For both record-setting acquisitions, Mr. Liu reportedly paid with an American Express credit card, earning him many millions of reward points.

The couple’s self-promotion tactics have prompted some in contemporary art circles in China to draw comparisons with the “taxi tycoon” Robert Scull and his wife Ethel, voracious collectors of what came to be known as “Pop Art” in the 1960s but derided by some in the art world as crass nouveaux riche.

Speaking about Mr. Liu and Ms. Wang, Philip Tinari, director of the Ullens Center for Contemporary Art in Beijing, said: “These are collectors that have so much money that they acquire taste or they don’t have to have to taste because they buy everything in sight.” He added: “There’s very little discrimination, they just buy the most expensive things. They’re not connoisseurs.”

Source: New York Times. Click here for the full article.


New Era in the Art Market: Art sold for $ 495 million

It seems that the term ‘global crisis’ is alien terminology to the international art markets. Check this piece of news from BBC:

A contemporary art sale at Christie’s in New York has made $495m (£325m), the highest total in auction history.

The sale included works by Jackson Pollock, Roy Lichtenstein and Jean-Michel Basquiat.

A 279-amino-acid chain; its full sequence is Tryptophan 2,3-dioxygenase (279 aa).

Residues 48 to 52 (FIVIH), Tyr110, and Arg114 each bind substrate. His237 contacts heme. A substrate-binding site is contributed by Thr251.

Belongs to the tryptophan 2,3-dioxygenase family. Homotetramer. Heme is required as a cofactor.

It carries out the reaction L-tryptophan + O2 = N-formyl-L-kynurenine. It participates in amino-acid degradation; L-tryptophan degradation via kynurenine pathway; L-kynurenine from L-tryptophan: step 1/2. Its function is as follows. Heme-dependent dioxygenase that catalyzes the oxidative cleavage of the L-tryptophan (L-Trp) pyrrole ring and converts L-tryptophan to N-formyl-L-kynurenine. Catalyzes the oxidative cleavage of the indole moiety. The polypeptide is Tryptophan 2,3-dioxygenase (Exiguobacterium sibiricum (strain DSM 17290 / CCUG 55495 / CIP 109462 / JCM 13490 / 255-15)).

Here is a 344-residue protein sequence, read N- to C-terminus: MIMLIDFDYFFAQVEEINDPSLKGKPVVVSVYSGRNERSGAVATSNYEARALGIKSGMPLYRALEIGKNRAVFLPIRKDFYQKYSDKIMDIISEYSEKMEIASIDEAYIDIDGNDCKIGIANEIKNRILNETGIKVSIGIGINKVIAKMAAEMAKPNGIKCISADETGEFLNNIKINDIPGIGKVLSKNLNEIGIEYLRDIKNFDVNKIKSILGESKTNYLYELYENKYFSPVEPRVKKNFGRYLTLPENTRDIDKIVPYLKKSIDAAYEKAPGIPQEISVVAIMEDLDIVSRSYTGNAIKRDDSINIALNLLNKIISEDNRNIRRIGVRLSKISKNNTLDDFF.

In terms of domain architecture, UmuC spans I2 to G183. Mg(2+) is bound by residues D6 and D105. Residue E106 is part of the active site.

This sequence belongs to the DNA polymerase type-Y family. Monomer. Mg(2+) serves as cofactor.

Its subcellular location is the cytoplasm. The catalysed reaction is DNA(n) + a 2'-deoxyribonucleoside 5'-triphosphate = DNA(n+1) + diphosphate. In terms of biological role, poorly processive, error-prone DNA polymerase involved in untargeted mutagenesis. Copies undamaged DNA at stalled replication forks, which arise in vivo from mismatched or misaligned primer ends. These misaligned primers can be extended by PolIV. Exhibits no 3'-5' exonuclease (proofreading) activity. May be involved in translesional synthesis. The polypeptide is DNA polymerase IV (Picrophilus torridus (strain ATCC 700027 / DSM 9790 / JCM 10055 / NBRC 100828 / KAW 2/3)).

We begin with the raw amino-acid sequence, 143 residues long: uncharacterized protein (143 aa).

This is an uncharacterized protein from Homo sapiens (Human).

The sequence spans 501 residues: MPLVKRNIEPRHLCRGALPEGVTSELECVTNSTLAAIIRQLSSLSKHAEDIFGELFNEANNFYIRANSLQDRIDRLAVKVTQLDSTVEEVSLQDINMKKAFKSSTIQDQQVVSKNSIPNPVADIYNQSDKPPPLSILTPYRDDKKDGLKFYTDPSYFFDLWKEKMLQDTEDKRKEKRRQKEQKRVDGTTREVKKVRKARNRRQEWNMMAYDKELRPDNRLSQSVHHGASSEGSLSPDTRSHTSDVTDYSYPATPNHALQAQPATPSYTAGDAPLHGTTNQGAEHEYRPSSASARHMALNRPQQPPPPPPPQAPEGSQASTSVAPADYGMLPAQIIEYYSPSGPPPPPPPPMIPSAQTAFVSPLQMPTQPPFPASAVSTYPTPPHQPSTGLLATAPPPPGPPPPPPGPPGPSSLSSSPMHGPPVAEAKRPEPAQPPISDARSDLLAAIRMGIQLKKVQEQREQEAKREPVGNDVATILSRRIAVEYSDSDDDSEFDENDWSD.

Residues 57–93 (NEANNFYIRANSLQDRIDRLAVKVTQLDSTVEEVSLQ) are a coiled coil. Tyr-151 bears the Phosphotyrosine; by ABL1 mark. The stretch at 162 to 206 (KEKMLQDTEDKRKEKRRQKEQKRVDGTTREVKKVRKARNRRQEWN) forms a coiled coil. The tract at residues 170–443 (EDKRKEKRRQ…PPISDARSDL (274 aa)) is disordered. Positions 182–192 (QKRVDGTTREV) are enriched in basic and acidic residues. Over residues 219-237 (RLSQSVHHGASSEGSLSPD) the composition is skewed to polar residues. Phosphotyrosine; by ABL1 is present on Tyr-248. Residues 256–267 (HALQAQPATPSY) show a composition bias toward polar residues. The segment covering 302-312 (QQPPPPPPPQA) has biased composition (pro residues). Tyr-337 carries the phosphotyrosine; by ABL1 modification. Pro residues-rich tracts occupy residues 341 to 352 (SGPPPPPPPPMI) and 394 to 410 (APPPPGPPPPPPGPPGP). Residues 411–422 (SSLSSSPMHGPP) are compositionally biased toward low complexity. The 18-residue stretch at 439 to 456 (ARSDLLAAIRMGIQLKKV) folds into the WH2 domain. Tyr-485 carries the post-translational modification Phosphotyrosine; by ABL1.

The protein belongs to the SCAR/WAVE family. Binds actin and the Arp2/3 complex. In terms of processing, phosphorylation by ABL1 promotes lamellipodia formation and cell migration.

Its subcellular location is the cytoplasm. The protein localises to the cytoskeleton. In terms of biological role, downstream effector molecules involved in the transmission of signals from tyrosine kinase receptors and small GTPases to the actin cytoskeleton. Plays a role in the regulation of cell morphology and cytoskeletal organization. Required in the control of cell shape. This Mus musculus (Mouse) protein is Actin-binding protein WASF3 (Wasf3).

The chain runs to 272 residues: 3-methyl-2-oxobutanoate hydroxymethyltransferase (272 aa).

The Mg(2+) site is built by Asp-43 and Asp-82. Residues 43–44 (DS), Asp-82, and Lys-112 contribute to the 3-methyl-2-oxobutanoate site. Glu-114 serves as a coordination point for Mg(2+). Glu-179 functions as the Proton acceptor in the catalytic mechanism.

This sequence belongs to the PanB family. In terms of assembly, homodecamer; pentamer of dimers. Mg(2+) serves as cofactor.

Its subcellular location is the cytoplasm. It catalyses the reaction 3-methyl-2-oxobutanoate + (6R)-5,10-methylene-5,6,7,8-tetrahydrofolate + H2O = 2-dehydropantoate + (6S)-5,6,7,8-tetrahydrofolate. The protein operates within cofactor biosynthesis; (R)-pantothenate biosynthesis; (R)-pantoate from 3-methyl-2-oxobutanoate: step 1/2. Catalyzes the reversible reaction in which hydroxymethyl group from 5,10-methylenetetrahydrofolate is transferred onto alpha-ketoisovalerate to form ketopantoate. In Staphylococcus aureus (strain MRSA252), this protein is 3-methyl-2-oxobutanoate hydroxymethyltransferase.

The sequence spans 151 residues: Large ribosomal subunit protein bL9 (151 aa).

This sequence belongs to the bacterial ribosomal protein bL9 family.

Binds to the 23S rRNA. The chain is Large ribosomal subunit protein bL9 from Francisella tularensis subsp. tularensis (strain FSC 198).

The sale established 16 new world auction records, with nine works selling for more than $10m (£6.6m) and 23 for more than $5m (£3.2m).
Christie’s said the records reflected “a new era in the art market”.

The top lot of Wednesday’s sale was Pollock’s drip painting Number 19, 1948, which fetched $58.4m (£38.3m) – nearly twice its pre-sale estimate. Lichtenstein’s Woman with Flowered Hat sold for $56.1m (£36.8m), while another Basquiat work, Dustheads, went for $48.8 (£32.1m).

All three works set the highest prices ever fetched for the artists at auction.
Christie’s described the $495 million total – which included commissions – as “staggering”. Only four of the 70 lots on offer went unsold.

Brett Gorvy, head of post-war and contemporary art, described the amount as “the highest total in auction history”. “The remarkable bidding and record prices set reflect a new era in the art market,” he said.
Steven Murphy, CEO of Christie’s International, said new collectors were helping drive the boom. “Twenty-five percent of our buyers last year were new to Christie’s,” he told Reuters. “And four or five of the key lots tonight went to people who have never bought here before.”


Dustheads by Jean-Michel Basquiat - $49m

Number 19 by Jackson Pollock - $58.4m

Woman with Flowered Hat by Lichtenstein - $56m

Mark Rothko’s Prophecy: Artworks Vandalized

“A picture lives by companionship, expanding and quickening in the eyes of the sensitive observer. It dies by the same token. It is therefore a risky and unfeeling act to send it out into the world. How often it must be permanently impaired by the eyes of the vulgar and the cruelty of the impotent who would extend the affliction universally!”Mark Rothko